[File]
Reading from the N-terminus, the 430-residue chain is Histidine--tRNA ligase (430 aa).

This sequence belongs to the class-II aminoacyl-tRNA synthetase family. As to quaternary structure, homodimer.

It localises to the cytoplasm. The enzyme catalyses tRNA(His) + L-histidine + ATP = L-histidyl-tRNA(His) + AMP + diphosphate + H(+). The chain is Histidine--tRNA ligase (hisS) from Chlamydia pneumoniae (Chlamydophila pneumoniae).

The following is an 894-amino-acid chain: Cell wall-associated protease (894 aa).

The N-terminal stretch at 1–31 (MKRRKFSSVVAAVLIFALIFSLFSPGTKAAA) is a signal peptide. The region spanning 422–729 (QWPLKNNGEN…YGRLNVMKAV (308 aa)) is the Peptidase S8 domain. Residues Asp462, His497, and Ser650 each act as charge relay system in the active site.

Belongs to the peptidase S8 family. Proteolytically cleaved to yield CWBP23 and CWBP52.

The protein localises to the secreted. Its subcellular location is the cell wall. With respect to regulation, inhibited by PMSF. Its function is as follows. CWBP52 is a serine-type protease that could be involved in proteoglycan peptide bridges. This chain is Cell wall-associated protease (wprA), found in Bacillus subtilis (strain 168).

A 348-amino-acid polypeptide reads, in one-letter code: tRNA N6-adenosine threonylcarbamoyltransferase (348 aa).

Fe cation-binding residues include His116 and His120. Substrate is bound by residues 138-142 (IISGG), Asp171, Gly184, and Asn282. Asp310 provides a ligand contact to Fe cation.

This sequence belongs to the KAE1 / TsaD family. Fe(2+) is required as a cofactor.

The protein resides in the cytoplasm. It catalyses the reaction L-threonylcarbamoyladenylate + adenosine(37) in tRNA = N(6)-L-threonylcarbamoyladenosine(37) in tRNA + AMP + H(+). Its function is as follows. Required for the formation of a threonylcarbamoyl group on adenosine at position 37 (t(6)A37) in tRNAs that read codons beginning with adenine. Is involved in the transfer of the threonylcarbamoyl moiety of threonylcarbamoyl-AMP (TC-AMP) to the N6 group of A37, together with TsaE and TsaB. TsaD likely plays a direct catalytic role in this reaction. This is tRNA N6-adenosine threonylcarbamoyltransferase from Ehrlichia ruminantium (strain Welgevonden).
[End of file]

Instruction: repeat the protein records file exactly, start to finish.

Reading from the N-terminus, the 430-residue chain is Histidine--tRNA ligase (430 aa).

This sequence belongs to the class-II aminoacyl-tRNA synthetase family. As to quaternary structure, homodimer.

It localises to the cytoplasm. The enzyme catalyses tRNA(His) + L-histidine + ATP = L-histidyl-tRNA(His) + AMP + diphosphate + H(+). The chain is Histidine--tRNA ligase (hisS) from Chlamydia pneumoniae (Chlamydophila pneumoniae).

The following is an 894-amino-acid chain: Cell wall-associated protease (894 aa).

The N-terminal stretch at 1–31 (MKRRKFSSVVAAVLIFALIFSLFSPGTKAAA) is a signal peptide. The region spanning 422–729 (QWPLKNNGEN…YGRLNVMKAV (308 aa)) is the Peptidase S8 domain. Residues Asp462, His497, and Ser650 each act as charge relay system in the active site.

Belongs to the peptidase S8 family. Proteolytically cleaved to yield CWBP23 and CWBP52.

The protein localises to the secreted. Its subcellular location is the cell wall. With respect to regulation, inhibited by PMSF. Its function is as follows. CWBP52 is a serine-type protease that could be involved in proteoglycan peptide bridges. This chain is Cell wall-associated protease (wprA), found in Bacillus subtilis (strain 168).

A 348-amino-acid polypeptide reads, in one-letter code: tRNA N6-adenosine threonylcarbamoyltransferase (348 aa).

Fe cation-binding residues include His116 and His120. Substrate is bound by residues 138-142 (IISGG), Asp171, Gly184, and Asn282. Asp310 provides a ligand contact to Fe cation.

This sequence belongs to the KAE1 / TsaD family. Fe(2+) is required as a cofactor.

The protein resides in the cytoplasm. It catalyses the reaction L-threonylcarbamoyladenylate + adenosine(37) in tRNA = N(6)-L-threonylcarbamoyladenosine(37) in tRNA + AMP + H(+). Its function is as follows. Required for the formation of a threonylcarbamoyl group on adenosine at position 37 (t(6)A37) in tRNAs that read codons beginning with adenine. Is involved in the transfer of the threonylcarbamoyl moiety of threonylcarbamoyl-AMP (TC-AMP) to the N6 group of A37, together with TsaE and TsaB. TsaD likely plays a direct catalytic role in this reaction. This is tRNA N6-adenosine threonylcarbamoyltransferase from Ehrlichia ruminantium (strain Welgevonden).